Jenkins and playwright Tarell Alvin McCraney both grew up in Liberty City; they know the neighborhood where the film takes place. They both attended the same elementary school, at different times.
McCraney wrote the original script upon which Barry Jenkins based “Moonlight.” They lived a few blocks away from each other in Liberty City, but didn’t actually meet until they started working on the movie. While McCraney is gay and Jenkins is straight, they say they put a lot of themselves into the story, such as a fight scene involving the central character.
“It happened in that space,” McCraney said. “And it was probably one of the most terrifying moments for me, ‘cause it was always -- you just never knew what was gonna happen.”
“So lunch time could be a really terrifying time for you?” Giles asked.
“Yeah, lunch time was never a time for eating.”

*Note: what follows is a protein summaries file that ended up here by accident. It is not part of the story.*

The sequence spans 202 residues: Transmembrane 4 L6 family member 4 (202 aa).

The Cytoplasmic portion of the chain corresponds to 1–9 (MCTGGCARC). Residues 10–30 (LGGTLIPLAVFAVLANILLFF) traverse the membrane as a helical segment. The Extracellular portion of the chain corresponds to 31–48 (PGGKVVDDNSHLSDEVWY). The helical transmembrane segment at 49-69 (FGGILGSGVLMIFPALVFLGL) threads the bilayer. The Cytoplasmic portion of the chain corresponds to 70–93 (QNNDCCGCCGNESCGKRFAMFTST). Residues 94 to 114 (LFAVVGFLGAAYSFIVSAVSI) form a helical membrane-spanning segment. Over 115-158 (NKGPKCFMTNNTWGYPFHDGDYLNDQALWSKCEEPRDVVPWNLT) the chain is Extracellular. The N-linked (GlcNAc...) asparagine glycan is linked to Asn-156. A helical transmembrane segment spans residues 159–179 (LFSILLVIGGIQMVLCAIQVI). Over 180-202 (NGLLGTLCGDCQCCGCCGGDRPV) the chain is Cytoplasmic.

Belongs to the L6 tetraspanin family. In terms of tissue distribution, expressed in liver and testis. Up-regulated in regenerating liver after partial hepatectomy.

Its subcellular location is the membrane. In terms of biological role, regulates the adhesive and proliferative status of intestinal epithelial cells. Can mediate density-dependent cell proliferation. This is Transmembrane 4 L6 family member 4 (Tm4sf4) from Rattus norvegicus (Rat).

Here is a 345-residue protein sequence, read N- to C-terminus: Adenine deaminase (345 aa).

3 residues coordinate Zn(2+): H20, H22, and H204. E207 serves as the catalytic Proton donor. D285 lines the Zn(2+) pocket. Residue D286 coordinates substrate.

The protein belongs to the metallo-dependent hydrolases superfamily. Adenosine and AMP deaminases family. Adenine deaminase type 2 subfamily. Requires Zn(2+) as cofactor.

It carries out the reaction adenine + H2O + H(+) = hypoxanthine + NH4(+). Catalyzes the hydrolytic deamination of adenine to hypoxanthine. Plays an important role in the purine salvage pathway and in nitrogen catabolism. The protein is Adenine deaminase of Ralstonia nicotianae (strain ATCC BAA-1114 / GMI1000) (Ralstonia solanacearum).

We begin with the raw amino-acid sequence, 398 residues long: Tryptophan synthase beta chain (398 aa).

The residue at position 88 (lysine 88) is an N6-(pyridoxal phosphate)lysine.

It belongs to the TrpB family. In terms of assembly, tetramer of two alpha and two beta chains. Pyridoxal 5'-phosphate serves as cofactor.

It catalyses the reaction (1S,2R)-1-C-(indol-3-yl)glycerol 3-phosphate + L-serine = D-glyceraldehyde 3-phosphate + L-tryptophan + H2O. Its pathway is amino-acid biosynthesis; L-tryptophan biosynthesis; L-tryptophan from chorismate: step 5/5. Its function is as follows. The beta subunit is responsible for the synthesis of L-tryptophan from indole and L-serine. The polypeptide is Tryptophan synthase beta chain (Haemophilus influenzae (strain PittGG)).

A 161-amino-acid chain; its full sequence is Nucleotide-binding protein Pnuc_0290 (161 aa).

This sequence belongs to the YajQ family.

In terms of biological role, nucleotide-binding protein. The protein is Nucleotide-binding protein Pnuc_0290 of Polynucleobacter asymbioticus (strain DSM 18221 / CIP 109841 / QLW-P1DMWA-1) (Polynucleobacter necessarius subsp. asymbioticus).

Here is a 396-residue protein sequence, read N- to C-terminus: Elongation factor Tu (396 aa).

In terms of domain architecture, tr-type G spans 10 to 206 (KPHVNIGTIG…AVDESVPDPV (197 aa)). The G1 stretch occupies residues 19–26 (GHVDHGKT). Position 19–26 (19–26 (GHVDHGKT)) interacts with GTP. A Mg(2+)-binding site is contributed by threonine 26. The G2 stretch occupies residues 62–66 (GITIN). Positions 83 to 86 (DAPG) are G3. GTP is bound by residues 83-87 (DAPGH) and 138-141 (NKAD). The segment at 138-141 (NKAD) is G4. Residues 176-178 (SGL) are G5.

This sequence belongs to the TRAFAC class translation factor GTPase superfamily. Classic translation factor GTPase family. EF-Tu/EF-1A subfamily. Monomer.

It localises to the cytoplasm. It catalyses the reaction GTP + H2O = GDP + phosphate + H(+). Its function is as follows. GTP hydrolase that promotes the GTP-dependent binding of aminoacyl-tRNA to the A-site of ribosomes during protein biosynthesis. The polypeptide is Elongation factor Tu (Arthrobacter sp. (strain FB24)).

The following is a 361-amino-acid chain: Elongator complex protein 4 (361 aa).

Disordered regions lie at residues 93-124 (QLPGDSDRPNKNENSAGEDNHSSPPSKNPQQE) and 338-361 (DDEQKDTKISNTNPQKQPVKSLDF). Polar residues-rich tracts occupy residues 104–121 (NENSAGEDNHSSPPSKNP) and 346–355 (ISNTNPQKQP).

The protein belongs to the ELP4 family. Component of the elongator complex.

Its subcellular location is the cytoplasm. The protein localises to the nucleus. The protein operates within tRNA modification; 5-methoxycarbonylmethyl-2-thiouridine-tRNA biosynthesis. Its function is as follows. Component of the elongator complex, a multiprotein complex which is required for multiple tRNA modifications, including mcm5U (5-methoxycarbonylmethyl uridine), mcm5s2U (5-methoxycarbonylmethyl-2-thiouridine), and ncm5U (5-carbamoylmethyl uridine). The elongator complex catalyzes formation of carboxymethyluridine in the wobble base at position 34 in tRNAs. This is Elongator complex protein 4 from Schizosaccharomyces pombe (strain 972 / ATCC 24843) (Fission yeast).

McCraney, a Macarthur “Genius grant” recipient, and Jenkins share a terrible coincidence: both of their mothers were crack users, and both became HIV positive as a result.
“I do know that there was a deep pain that she was trying to hide, that she was trying to alleviate,” McCraney said.
British actress Naomie Harris has portrayed a sea goddess in “Pirates of the Caribbean” and Winnie Mandela, among other roles. To play Chiron’s mom (for which she’s received a Best Supporting Actress Oscar nomination), Harris watched YouTube interviews with crack users, and met with a woman who struggled with addiction.
“I couldn’t understand this concept,” Harris said. “We know how destructive drugs are. So how does somebody get attracted to that, you know? And she has a son. And so I had so much judgment, actually, and I really had to work very hard to overcome that judgment.